Assessment of the geological evidence for karst in the Rustler Formation at the WIPP site
John C. Lorenz


This paper assesses the geological evidence that has been offered for the presence of karst in the subsurface at the Waste Isolation Pilot Plant (WIPP) site. Most of this evidence has been used uncritically and out of context, and does not form a mutually supporting, scientifically defensible framework. Plausible evidence for subsurface dissolution is limited to the water bearing Magenta Member in drillhole WIPP-33. The remaining evidence is more readily interpreted as primary sedimentary features. Thinning and thickening of Rustler strata, and lateral lithologic variations from halite to mudstone, are primary depositional patterns related to lateral sedimentary facies changes across the WIPP site rather than evidence for postdepositional dissolution. Some of the evidence offered in support of dissolution is inherited from early interpretations made prior to the knowledge of modern evaporite depositional environments, and prior to the existence of definitive exposures of the rock in the WIPP shafts which show undissolved, primary depositional features. Holes drilled to investigate the subsurface strata at the sites of proposed sinkholes do not support karsting of the Rustler Formation. Extrapolation of the known karst features in Nash Draw eastward to the WIPP site is unwarranted.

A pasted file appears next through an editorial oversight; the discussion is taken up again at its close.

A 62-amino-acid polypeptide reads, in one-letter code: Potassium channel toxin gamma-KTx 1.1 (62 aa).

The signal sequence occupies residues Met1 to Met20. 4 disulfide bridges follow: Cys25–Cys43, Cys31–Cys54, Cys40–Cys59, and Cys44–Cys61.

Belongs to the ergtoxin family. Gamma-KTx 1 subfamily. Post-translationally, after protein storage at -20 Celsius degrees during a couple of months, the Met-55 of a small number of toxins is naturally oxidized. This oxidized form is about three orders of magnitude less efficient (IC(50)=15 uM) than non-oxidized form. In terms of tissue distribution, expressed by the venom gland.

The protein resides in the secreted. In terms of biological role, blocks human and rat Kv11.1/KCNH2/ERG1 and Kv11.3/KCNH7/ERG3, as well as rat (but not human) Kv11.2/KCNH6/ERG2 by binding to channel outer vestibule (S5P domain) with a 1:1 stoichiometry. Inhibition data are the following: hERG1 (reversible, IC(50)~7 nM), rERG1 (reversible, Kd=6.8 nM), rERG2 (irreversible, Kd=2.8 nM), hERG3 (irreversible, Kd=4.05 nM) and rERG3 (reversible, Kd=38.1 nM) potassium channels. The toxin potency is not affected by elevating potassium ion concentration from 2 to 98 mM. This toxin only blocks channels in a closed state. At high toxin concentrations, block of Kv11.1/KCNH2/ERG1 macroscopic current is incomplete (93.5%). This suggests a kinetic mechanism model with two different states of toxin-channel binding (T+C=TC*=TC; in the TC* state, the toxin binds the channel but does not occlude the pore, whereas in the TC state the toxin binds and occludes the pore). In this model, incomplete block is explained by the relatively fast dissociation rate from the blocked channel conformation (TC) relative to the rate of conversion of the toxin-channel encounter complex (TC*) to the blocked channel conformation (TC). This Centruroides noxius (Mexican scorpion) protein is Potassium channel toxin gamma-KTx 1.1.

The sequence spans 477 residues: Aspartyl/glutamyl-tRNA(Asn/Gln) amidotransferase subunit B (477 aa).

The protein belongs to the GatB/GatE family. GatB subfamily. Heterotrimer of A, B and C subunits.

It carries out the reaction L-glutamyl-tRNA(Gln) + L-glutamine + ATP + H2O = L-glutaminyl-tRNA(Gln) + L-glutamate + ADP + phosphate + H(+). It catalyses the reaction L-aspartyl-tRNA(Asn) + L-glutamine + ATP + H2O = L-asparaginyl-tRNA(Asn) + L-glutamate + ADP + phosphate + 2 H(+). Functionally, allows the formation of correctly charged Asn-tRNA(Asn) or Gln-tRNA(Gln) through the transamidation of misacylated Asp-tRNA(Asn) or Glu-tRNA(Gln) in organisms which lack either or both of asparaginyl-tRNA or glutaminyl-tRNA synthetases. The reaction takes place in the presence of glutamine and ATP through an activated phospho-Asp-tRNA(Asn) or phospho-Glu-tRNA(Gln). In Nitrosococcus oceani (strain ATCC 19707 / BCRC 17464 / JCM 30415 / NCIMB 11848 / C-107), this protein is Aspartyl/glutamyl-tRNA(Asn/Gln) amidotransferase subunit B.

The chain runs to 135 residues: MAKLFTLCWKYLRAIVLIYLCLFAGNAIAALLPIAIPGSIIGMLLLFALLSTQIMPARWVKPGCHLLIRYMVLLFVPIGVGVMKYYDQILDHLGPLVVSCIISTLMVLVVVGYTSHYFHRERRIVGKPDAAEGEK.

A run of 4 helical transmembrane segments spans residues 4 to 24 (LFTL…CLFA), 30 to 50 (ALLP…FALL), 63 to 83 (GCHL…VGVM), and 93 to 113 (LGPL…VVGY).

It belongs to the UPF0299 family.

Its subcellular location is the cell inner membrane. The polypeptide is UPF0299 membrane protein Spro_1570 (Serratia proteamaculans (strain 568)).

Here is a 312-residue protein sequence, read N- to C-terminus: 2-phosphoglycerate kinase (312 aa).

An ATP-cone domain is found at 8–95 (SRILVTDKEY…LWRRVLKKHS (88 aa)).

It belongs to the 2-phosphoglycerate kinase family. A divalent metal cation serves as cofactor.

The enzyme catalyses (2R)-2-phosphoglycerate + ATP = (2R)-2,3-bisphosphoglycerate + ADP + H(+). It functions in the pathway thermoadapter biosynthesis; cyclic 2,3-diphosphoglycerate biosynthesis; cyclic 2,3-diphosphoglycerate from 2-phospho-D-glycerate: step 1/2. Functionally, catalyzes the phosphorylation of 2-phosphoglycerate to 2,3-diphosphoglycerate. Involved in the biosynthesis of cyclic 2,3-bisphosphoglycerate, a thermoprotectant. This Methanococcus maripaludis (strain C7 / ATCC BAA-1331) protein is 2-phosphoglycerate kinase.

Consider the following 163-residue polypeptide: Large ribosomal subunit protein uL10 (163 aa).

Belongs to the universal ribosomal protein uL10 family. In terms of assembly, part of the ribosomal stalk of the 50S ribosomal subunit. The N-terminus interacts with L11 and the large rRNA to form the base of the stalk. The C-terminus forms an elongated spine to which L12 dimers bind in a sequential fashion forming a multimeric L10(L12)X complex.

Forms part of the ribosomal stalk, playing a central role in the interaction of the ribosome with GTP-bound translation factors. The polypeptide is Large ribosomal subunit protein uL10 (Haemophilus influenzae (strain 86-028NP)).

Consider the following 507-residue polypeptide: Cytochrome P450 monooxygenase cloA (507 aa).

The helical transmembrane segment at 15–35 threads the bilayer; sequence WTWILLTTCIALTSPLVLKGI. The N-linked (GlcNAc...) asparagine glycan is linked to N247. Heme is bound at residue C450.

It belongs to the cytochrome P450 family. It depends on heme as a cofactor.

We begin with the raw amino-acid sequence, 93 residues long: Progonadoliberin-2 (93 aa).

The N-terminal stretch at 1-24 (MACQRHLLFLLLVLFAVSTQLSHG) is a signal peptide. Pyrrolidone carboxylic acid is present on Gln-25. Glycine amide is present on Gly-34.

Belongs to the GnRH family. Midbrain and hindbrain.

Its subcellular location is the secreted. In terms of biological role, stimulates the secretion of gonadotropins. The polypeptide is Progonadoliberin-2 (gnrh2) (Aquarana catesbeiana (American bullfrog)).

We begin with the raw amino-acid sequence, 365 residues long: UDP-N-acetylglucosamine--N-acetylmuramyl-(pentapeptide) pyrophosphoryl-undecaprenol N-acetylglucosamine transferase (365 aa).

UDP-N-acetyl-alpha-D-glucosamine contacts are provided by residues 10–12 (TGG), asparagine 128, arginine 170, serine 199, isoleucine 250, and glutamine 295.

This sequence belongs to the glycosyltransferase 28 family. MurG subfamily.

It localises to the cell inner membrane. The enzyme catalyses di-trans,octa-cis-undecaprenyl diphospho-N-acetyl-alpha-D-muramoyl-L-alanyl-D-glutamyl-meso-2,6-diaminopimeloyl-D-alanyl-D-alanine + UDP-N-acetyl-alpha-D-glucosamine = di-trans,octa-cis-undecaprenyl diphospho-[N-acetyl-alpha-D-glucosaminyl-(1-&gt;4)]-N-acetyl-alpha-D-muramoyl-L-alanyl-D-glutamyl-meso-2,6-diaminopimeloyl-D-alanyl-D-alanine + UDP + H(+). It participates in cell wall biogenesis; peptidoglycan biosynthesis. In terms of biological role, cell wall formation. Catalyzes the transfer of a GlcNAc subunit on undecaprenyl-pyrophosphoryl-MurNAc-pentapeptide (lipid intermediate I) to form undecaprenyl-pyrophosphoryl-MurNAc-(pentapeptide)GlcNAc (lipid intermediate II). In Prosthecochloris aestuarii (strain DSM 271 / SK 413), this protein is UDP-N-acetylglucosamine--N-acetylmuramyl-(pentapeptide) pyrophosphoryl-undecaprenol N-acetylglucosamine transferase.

1. Lorenz, John C., 2006, Assessment of the geological evidence for karst in the Rustler Formation at the WIPP site, in: Caves and karst of southeastern New Mexico, Land, Lewis; Lueth, Virgil W.; Raatz, William; Boston, Penny; Love, David L., New Mexico Geological Society, Guidebook, 57th Field Conference, pp. 243-251.

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